Most recordings were performed with an acquisition time of 20 msec. Fluorescence signals for 6.8 sec per trial, including 1.7 sec before the initiation of the inspiratory burst, were totaled and averaged 50–150 times; C4 inspiratory activity was used as the trigger. During recordings, the respiratory frequency was not changed significantly, so the photodynamic toxicity was negligible. The fluorescence changes were expressed as a ratio (percentage, fractional changes) (i.e., the fluorescence intensity against that of the reference image). The differential image, processed with a software-spatial filter for 2 × 2 pixels, was represented by a pseudocolor display in which red corresponded to a fluorescence decrease, meaning membrane depolarization. For representation of the time course of the fluorescence change in the region of interest, optical signals were inverted. As discussed previously (Tokumasu et al., 2001), optical signals corresponding to spontaneous respiratory neuron activity were thought to reflect fluorescence changes primarily accompanying the subthreshold membrane depolarization (i.e.; respiration-related excitatory drive potential) in the soma but not each action potential in the soma or axon during burst activity.
Membrane potential recordings of respiratory neurons.Membrane potentials of respiratory neurons in the rostral ventrolateral medulla (RVLM) were recorded by means of conventional whole-cell patch-clamp methods (Onimaru and Homma, 1992). The patch pipette solution contained (in mm): 120 K-gluconate, 1 CaCl2, 1 MgCl2, 10 EGTA, 2 Na2-ATP, and 10 HEPES as well as 0.5% Lucifer yellow (LY), pH 7.3. The membrane potentials were recorded with a single-electrode voltage-clamp amplifier (CEZ-3100; Nihon Kohden, Tokyo, Japan) after compensation for the series resistance (25–50 MΩ) and capacitance. In the present study, we recorded membrane potentials from three types of respiratory neurons: preinspiratory neurons (Pre-I neurons) showing membrane depolarization leading to the initiation of spike discharge by up to several hundred milliseconds before the onset of inspiratory C4 activity, type I inspiratory neurons showing EPSPs before the onset as well as after the termination of inspiratory-related nerve bursts, and type II inspiratory neurons showing EPSPs and spike discharge only during the inspiratory phase (Onimaru and Homma, 1992, Ballanyi et al., 1999). Pre-I–I neurons, a subtype of type I inspiratory neurons, which show spike discharge before and during the inspiratory phase, were also recorded (Smith et al., 1990; Ballanyi et al., 1999). Spike discharge of the Pre-I neuron is usually inhibited during the inspiratory phase and appears again after the termination of the inspiratory burst, although there are subtypes with different burst patterns (Ballanyi et al., 1999). To compare fluorescence changes in the optical recordings with the membrane potential trajectory, we averaged membrane potentials for 20–30 respiratory cycles (with a sampling rate of 0.2 or 1 kHz) using C4 activity as the trigger. For study of the location and morphological properties of neurons stained with LY, preparations were fixed for >48 hr at 4°C in Lillie solution (10% formalin in phosphate buffer, pH 7.0), rinsed with 15% sucrose–0.1m phosphate buffer, pH 7.2, and incubated overnight in sucrose solution. Transverse 70 μm frozen sections were then cut with a cryostat. The intracellularly LY-marked neurons were reconstructed with the aid of a camera lucida attached to a fluorescence microscope (Olympus Optical).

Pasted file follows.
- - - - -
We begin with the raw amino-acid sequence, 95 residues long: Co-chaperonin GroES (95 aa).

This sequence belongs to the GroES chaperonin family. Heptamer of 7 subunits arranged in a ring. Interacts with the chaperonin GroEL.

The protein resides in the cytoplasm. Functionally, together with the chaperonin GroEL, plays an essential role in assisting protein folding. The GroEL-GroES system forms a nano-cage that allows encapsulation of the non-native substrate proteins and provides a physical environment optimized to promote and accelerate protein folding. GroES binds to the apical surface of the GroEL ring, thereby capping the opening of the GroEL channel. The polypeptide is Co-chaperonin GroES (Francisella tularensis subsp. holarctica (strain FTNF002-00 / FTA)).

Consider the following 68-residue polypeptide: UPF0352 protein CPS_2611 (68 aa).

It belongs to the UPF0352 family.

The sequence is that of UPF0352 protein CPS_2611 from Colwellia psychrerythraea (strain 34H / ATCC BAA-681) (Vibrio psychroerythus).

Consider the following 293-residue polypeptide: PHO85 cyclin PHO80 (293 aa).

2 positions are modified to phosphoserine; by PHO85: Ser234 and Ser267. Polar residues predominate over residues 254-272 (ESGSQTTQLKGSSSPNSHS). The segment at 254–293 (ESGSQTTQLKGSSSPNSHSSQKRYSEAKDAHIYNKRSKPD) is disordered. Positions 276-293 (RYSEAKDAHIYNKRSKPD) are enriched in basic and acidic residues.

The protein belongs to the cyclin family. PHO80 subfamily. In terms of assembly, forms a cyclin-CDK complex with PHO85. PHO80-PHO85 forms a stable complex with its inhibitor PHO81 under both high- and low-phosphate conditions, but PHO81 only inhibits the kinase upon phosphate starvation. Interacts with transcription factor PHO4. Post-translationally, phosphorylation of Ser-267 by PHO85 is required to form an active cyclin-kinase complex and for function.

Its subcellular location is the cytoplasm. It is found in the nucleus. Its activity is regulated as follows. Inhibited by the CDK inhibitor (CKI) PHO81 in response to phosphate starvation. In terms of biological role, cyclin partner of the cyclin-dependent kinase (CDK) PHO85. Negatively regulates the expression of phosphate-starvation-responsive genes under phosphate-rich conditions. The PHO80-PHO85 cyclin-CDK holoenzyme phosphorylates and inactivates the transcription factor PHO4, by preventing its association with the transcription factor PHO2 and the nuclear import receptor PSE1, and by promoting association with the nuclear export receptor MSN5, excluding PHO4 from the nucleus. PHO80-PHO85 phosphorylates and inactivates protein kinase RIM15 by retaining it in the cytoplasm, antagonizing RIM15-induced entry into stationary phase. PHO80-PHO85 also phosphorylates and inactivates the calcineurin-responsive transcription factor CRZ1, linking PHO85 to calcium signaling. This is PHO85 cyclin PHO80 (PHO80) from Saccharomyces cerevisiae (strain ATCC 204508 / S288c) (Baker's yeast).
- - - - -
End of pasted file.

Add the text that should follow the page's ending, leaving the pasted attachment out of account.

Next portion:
Values are presented as means ± SD. Significance values (p < 0.05) were determined with a Student'st test.
Optical image of respiratory neuron activity in the ventral medulla